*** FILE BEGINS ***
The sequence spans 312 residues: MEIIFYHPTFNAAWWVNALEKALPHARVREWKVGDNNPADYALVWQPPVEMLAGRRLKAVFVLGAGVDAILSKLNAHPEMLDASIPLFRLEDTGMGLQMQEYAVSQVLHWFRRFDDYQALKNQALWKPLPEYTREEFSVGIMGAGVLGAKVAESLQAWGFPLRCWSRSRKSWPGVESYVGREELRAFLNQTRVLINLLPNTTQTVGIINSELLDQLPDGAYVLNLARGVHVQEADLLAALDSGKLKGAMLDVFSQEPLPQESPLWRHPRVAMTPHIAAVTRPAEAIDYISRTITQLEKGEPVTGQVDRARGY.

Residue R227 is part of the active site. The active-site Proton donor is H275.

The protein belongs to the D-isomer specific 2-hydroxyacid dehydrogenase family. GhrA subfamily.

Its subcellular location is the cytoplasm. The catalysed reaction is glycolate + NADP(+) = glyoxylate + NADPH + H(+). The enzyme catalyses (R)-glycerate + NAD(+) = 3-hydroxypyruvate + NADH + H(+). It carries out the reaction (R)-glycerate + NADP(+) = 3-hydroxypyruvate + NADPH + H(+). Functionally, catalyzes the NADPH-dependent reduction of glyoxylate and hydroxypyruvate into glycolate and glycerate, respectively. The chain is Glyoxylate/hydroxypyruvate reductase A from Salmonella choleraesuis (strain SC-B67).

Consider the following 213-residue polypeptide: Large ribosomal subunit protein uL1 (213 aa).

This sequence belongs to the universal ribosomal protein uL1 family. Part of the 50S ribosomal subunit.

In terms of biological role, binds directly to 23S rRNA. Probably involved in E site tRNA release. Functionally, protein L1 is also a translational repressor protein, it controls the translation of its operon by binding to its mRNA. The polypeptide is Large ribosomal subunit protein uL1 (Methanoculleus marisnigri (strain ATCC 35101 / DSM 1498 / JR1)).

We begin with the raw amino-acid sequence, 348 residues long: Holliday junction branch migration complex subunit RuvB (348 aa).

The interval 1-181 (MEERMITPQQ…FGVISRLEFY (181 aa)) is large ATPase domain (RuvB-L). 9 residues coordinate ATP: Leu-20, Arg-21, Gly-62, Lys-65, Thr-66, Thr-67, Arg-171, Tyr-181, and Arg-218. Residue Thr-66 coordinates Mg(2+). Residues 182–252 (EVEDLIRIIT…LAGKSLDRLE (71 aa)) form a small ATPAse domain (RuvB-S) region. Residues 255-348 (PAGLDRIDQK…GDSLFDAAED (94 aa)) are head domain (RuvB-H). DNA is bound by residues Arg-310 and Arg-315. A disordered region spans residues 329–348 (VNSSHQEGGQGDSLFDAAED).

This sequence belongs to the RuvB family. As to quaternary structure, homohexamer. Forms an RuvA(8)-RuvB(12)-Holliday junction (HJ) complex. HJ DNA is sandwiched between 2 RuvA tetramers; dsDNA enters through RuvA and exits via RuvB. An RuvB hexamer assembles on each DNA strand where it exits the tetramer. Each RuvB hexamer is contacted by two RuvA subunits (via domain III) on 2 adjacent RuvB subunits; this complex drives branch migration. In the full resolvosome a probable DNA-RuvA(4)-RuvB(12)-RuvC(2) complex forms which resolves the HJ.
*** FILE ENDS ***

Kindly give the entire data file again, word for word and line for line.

The sequence spans 312 residues: MEIIFYHPTFNAAWWVNALEKALPHARVREWKVGDNNPADYALVWQPPVEMLAGRRLKAVFVLGAGVDAILSKLNAHPEMLDASIPLFRLEDTGMGLQMQEYAVSQVLHWFRRFDDYQALKNQALWKPLPEYTREEFSVGIMGAGVLGAKVAESLQAWGFPLRCWSRSRKSWPGVESYVGREELRAFLNQTRVLINLLPNTTQTVGIINSELLDQLPDGAYVLNLARGVHVQEADLLAALDSGKLKGAMLDVFSQEPLPQESPLWRHPRVAMTPHIAAVTRPAEAIDYISRTITQLEKGEPVTGQVDRARGY.

Residue R227 is part of the active site. The active-site Proton donor is H275.

The protein belongs to the D-isomer specific 2-hydroxyacid dehydrogenase family. GhrA subfamily.

Its subcellular location is the cytoplasm. The catalysed reaction is glycolate + NADP(+) = glyoxylate + NADPH + H(+). The enzyme catalyses (R)-glycerate + NAD(+) = 3-hydroxypyruvate + NADH + H(+). It carries out the reaction (R)-glycerate + NADP(+) = 3-hydroxypyruvate + NADPH + H(+). Functionally, catalyzes the NADPH-dependent reduction of glyoxylate and hydroxypyruvate into glycolate and glycerate, respectively. The chain is Glyoxylate/hydroxypyruvate reductase A from Salmonella choleraesuis (strain SC-B67).

Consider the following 213-residue polypeptide: Large ribosomal subunit protein uL1 (213 aa).

This sequence belongs to the universal ribosomal protein uL1 family. Part of the 50S ribosomal subunit.

In terms of biological role, binds directly to 23S rRNA. Probably involved in E site tRNA release. Functionally, protein L1 is also a translational repressor protein, it controls the translation of its operon by binding to its mRNA. The polypeptide is Large ribosomal subunit protein uL1 (Methanoculleus marisnigri (strain ATCC 35101 / DSM 1498 / JR1)).

We begin with the raw amino-acid sequence, 348 residues long: Holliday junction branch migration complex subunit RuvB (348 aa).

The interval 1-181 (MEERMITPQQ…FGVISRLEFY (181 aa)) is large ATPase domain (RuvB-L). 9 residues coordinate ATP: Leu-20, Arg-21, Gly-62, Lys-65, Thr-66, Thr-67, Arg-171, Tyr-181, and Arg-218. Residue Thr-66 coordinates Mg(2+). Residues 182–252 (EVEDLIRIIT…LAGKSLDRLE (71 aa)) form a small ATPAse domain (RuvB-S) region. Residues 255-348 (PAGLDRIDQK…GDSLFDAAED (94 aa)) are head domain (RuvB-H). DNA is bound by residues Arg-310 and Arg-315. A disordered region spans residues 329–348 (VNSSHQEGGQGDSLFDAAED).

This sequence belongs to the RuvB family. As to quaternary structure, homohexamer. Forms an RuvA(8)-RuvB(12)-Holliday junction (HJ) complex. HJ DNA is sandwiched between 2 RuvA tetramers; dsDNA enters through RuvA and exits via RuvB. An RuvB hexamer assembles on each DNA strand where it exits the tetramer. Each RuvB hexamer is contacted by two RuvA subunits (via domain III) on 2 adjacent RuvB subunits; this complex drives branch migration. In the full resolvosome a probable DNA-RuvA(4)-RuvB(12)-RuvC(2) complex forms which resolves the HJ.